Survivors of the 1963 Rivonia Trials that sentenced Nelson Mandela to life imprisonment for sabotage and conspiracy to overthrow the government commemorate the 50th anniversary of their arrest without 'accused number one' who will be spending his 34th night in hospital.
RIVONIA, JOHANNESBURG, SOUTH AFRICA (JULY 11, 2013) (REUTERS) - On July 11, 1963, police raided the Liliesleaf farm in Rivonia, north ofJohannesburg - the 'nerve centre' of the anti-apartheid struggle.
Liliesleaf was the headquarters of the ANC's military wing, Umkhonto we Sizwe (abbreviated to MK and meaning Spear of the Nation), and was a place where its leaders would often take refuge.
On that day, 50 years ago, police hid in a laundry van, drove up to the farm and launched the raid that led to the arrest of 18 activists including Walter Sisulu,Govan Mbeki, father of South Africa's former president Thabo Mbeki, Jo Slovo andArthur Goldreich.
Security forces said they'd hit the jackpot - in a single blow they had captured the entire ANC leadership and the organisation's most prominent leaders.
Former South African president and global icon Nelson Mandela, who today is fighting for his life in a Pretoria hospital under the glare of the world's media, was already in prison at the time of the raid. But he was tried under the same Rivonia trial where he was known as 'accused number one'. Many of those found guilty of sabotage spent over 25 years in prison.
Eight out of the 10 accused were sentenced to life imprisonment - Nelson Mandelaand seven other senior political leaders. Two were acquitted.
The Liliesleaf trust explains to visitors that the Rivonia trial came to represent the essence of the liberation struggle. It also focused world attention on South Africabecause of the media attention it received but also because of the harsh sentencing of the accused. The 'Rivonia Trialists', as they became known, turned into international icons of South Africa's struggle against the oppressive white regime.
It was at Liliesleaf farm where the high command met to plan Operation Mayibuye - the plan to overthrow the apartheid regime. The outhouse buildings on Liliesleaf housed the printing presses which were producing freedom literature; And it was from the brick structure that the inhabitants of the farm broadcast the first test of radio freedom using the lightening conductor as an Arial transmitter.
The activists also held key debates on political and military policy and strategy.
Mandela occasionally sought shelter at the farm.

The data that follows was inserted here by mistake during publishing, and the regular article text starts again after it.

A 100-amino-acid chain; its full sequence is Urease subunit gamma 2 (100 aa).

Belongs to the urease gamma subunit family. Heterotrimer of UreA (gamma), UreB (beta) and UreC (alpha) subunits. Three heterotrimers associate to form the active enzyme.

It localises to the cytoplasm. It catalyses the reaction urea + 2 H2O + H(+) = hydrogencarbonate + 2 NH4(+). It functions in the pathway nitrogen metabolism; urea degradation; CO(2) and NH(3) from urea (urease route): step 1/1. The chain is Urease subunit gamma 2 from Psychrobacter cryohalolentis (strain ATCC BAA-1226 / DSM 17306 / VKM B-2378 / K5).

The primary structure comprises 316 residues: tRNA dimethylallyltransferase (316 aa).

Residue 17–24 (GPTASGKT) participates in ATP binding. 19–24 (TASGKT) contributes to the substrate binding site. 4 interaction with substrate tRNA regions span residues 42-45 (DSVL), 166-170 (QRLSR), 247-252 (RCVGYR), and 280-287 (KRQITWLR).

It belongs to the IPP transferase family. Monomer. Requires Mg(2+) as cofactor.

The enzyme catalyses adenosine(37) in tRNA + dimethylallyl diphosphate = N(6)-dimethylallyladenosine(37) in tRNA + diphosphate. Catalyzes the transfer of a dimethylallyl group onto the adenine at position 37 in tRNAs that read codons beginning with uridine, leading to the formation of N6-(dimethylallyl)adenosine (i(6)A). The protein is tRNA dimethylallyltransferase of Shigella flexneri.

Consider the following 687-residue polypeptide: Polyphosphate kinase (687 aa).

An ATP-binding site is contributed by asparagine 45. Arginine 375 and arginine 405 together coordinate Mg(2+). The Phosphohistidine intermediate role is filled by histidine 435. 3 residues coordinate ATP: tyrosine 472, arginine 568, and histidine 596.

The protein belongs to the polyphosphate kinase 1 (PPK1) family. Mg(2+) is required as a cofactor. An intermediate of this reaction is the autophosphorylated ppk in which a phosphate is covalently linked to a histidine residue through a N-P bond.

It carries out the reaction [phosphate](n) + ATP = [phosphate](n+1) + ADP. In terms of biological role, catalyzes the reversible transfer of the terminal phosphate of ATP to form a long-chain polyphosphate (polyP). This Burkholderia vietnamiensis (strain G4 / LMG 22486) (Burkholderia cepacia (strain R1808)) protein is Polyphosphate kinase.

"This place, Liliesleaf farm, and our arrest in 1963, I think it was a big occasion an occasion which I believe expedited our democracy because if we were not arrested I don't think we would be where we are today" said Mlangeni who was due to attend a special gala at the farm,"
Hepple said Mandela would be sorely missed at their reunion on Thursday night for a special commemorative gala at the farm which president Jacob Zuma was due to address.
"Its a sad coincidence that he can't be with us and that he is in hospital today but of course all our thoughts are with him and his family," said Hepple.
The farm is now a museum with interactive digital displays explaining the history of the political struggle.
It also shows the evidence the police recovered from there which prosecutors used to convict the Rivonia trialists.
For many visitors it is an place to reflect on the sacrifices of the leaders whose fight and imprisonment led to the downfall of apartheid and the election of Nelson Mandela as the country's first black president.
Trucks used to smuggled weapons Operation Mayibuye, the plan to overthrow the Apartheid Government, are parked in the farm today.
The 11th July meeting had been organised to discuss Operation Mayibuye. The plan had been originated by Govan Mbeki and Joe Slovo, and was so secret that only Nelson Mandela and a handful of his colleagues in the armed wing of the ANC knew of it.
It had been decided to move to another location but it was too late: Police had already received a tip-off that Walter Sisulu would be at Liliesleaf. Walter Sisuluhad gone into hiding as result of a previous conviction, and was facing a five year jail term.
Sipho Mabuse was a political activist one decade after the arrest in 1976. Though saddened by Mandela's illness he says his memory will live on for always.
"He still remains the guiding light irrespective of whether he is affected by an illness or not. At the same time his presence amongst us makes a lot of people think by the way, there is a man who is lying there, who has done so much for this country, whose power does not only lie in politics but from his soul," said Sipho Mabuse.
"Being here physically you get some sort of experience what people had to go through, the sacrifices they had to make and just the continuous tension of getting to where they wanted to go even though they didn't get it because obviously they got caught, but still the excitement of it you get to understand," said a student,Zamakwendwezi Hlope.
Thursday's events will include the launch of a medallion to commemorate the 50th anniversary of the raid, the escape from Marshall Square police station in centralJohannesburg and the trial.
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